My main criticism of PlantTracker is that location coordinates are displayed as Latitude and Longitude, whereas conversion to OSGB grid references would have been very helpful for local recorders. As someone who has operated a Biological Records Centre for over 20 years, I can say from experience that we tended to ignore records provided with Lat/Long unless it was something really special. The effort needed to convert each record is just not worthwhile. But I'd have thought that a little algorithm in the programme itself could have provided that conversion. I did like the feature to display all uploaded records. Now, had it displayed the National Grid Reference and the date, that would have been brilliant. That said, I do hope LatLong informaiotn will also be retained - it's great to be able to cut and paste it straight to Google Maps and be taken to the location.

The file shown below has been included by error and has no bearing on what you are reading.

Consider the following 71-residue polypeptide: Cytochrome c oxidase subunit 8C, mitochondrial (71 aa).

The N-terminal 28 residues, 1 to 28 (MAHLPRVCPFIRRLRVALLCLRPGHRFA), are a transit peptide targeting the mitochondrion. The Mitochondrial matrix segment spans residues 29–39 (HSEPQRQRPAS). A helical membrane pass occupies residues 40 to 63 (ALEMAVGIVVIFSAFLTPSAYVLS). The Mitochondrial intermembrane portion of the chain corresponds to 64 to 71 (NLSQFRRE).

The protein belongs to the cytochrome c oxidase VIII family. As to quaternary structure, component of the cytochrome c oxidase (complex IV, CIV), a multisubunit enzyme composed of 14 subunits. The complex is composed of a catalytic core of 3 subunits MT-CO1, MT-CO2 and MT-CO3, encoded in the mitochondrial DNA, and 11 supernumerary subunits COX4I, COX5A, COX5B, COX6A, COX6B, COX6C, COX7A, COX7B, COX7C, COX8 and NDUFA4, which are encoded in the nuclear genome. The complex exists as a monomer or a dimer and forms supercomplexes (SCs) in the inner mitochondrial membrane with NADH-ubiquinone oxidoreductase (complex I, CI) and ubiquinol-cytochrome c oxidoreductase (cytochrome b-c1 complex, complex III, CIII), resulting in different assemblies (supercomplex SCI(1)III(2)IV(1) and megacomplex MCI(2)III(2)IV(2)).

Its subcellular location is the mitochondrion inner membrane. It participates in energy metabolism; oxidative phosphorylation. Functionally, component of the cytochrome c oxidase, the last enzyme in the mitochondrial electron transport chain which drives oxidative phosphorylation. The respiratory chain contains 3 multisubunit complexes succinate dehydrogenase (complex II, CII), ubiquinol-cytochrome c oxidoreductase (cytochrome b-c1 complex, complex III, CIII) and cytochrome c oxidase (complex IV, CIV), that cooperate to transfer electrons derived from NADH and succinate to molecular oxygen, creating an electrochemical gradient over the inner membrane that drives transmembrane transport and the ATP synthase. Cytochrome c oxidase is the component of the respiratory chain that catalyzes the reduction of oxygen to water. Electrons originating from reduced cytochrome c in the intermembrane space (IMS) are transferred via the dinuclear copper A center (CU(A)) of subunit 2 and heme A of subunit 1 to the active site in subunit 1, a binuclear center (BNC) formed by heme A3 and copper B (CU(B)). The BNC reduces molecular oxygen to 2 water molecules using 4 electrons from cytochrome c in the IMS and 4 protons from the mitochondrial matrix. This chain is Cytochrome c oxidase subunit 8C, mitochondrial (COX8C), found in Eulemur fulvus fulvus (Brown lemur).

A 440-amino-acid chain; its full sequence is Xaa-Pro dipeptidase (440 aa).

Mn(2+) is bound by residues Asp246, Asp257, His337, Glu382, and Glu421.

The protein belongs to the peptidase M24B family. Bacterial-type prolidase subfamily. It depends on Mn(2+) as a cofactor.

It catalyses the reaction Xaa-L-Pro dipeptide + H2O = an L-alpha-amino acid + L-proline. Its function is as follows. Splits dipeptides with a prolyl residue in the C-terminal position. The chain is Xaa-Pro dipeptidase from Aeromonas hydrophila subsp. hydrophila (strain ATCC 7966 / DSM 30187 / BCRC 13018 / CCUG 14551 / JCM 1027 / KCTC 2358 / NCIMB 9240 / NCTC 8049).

At the  moment the amount of validated records presented on the online maps is nowhere near the amount of data available to us locally. But that's not the point. The point is that this app will, in time, generate additional records, encourage new recorders, and maybe generate a new wave of volunteers willing to help record and take action to remove these invasive species from our waterways and other habitats.

And if I were to offer one other minor criticism, I'd say it would be nice to be able to zoom in on the results page of the PlantTracker website to an area of interest and then to be able to change the species being mapped, rather than having to start afresh and zoom in all over again for each individual species.